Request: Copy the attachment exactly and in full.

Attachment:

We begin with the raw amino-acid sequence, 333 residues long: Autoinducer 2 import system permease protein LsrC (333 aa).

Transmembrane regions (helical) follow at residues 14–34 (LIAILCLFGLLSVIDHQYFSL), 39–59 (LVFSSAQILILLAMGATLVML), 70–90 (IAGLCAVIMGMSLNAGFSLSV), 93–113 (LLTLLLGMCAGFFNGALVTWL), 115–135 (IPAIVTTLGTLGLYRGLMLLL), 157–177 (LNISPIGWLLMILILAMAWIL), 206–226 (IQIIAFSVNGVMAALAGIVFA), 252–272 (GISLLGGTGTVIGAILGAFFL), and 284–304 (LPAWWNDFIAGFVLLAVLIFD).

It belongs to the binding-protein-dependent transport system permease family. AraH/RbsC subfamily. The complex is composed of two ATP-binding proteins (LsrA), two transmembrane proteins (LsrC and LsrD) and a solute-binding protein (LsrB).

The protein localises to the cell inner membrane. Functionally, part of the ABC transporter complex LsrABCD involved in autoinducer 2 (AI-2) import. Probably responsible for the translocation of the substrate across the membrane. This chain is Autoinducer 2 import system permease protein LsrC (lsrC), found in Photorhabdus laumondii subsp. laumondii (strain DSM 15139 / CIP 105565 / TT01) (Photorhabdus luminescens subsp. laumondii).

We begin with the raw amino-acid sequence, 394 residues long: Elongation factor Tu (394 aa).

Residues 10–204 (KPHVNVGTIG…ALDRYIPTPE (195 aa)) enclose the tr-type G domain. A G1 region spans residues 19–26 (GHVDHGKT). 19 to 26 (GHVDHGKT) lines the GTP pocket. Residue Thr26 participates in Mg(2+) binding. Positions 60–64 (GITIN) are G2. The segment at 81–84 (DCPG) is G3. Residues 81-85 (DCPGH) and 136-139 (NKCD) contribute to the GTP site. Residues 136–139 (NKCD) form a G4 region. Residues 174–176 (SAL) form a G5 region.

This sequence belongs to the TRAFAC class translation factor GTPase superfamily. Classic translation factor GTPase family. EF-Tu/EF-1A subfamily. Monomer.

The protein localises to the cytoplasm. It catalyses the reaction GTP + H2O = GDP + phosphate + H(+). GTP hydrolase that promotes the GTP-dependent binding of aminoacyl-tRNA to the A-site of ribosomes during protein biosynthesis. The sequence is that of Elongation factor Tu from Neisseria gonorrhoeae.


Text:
We begin with the raw amino-acid sequence, 333 residues long: Autoinducer 2 import system permease protein LsrC (333 aa).

Transmembrane regions (helical) follow at residues 14–34 (LIAILCLFGLLSVIDHQYFSL), 39–59 (LVFSSAQILILLAMGATLVML), 70–90 (IAGLCAVIMGMSLNAGFSLSV), 93–113 (LLTLLLGMCAGFFNGALVTWL), 115–135 (IPAIVTTLGTLGLYRGLMLLL), 157–177 (LNISPIGWLLMILILAMAWIL), 206–226 (IQIIAFSVNGVMAALAGIVFA), 252–272 (GISLLGGTGTVIGAILGAFFL), and 284–304 (LPAWWNDFIAGFVLLAVLIFD).

It belongs to the binding-protein-dependent transport system permease family. AraH/RbsC subfamily. The complex is composed of two ATP-binding proteins (LsrA), two transmembrane proteins (LsrC and LsrD) and a solute-binding protein (LsrB).

The protein localises to the cell inner membrane. Functionally, part of the ABC transporter complex LsrABCD involved in autoinducer 2 (AI-2) import. Probably responsible for the translocation of the substrate across the membrane. This chain is Autoinducer 2 import system permease protein LsrC (lsrC), found in Photorhabdus laumondii subsp. laumondii (strain DSM 15139 / CIP 105565 / TT01) (Photorhabdus luminescens subsp. laumondii).

We begin with the raw amino-acid sequence, 394 residues long: Elongation factor Tu (394 aa).

Residues 10–204 (KPHVNVGTIG…ALDRYIPTPE (195 aa)) enclose the tr-type G domain. A G1 region spans residues 19–26 (GHVDHGKT). 19 to 26 (GHVDHGKT) lines the GTP pocket. Residue Thr26 participates in Mg(2+) binding. Positions 60–64 (GITIN) are G2. The segment at 81–84 (DCPG) is G3. Residues 81-85 (DCPGH) and 136-139 (NKCD) contribute to the GTP site. Residues 136–139 (NKCD) form a G4 region. Residues 174–176 (SAL) form a G5 region.

This sequence belongs to the TRAFAC class translation factor GTPase superfamily. Classic translation factor GTPase family. EF-Tu/EF-1A subfamily. Monomer.

The protein localises to the cytoplasm. It catalyses the reaction GTP + H2O = GDP + phosphate + H(+). GTP hydrolase that promotes the GTP-dependent binding of aminoacyl-tRNA to the A-site of ribosomes during protein biosynthesis. The sequence is that of Elongation factor Tu from Neisseria gonorrhoeae.